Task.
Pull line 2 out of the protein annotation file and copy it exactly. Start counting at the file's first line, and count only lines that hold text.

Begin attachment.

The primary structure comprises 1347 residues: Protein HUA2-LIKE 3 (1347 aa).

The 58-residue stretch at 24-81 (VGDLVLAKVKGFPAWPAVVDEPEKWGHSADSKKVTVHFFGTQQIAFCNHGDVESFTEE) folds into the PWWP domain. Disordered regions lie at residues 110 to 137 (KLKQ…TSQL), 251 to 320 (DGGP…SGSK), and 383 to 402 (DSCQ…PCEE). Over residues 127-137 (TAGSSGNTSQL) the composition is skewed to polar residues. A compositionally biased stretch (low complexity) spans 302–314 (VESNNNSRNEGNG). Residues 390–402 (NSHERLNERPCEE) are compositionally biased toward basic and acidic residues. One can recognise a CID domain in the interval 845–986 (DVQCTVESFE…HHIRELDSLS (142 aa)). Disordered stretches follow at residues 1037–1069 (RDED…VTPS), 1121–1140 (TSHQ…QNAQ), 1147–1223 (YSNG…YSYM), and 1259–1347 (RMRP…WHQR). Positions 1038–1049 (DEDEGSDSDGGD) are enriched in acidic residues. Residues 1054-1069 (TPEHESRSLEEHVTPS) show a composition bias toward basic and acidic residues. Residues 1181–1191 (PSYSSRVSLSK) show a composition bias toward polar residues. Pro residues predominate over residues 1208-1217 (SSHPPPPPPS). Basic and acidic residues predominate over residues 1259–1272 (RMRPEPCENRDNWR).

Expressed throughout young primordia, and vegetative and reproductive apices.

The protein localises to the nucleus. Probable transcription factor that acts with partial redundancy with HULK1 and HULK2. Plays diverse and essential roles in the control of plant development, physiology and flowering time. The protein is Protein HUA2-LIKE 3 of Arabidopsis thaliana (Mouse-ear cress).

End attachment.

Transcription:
The 58-residue stretch at 24-81 (VGDLVLAKVKGFPAWPAVVDEPEKWGHSADSKKVTVHFFGTQQIAFCNHGDVESFTEE) folds into the PWWP domain. Disordered regions lie at residues 110 to 137 (KLKQ…TSQL), 251 to 320 (DGGP…SGSK), and 383 to 402 (DSCQ…PCEE). Over residues 127-137 (TAGSSGNTSQL) the composition is skewed to polar residues. A compositionally biased stretch (low complexity) spans 302–314 (VESNNNSRNEGNG). Residues 390–402 (NSHERLNERPCEE) are compositionally biased toward basic and acidic residues. One can recognise a CID domain in the interval 845–986 (DVQCTVESFE…HHIRELDSLS (142 aa)). Disordered stretches follow at residues 1037–1069 (RDED…VTPS), 1121–1140 (TSHQ…QNAQ), 1147–1223 (YSNG…YSYM), and 1259–1347 (RMRP…WHQR). Positions 1038–1049 (DEDEGSDSDGGD) are enriched in acidic residues. Residues 1054-1069 (TPEHESRSLEEHVTPS) show a composition bias toward basic and acidic residues. Residues 1181–1191 (PSYSSRVSLSK) show a composition bias toward polar residues. Pro residues predominate over residues 1208-1217 (SSHPPPPPPS). Basic and acidic residues predominate over residues 1259–1272 (RMRPEPCENRDNWR).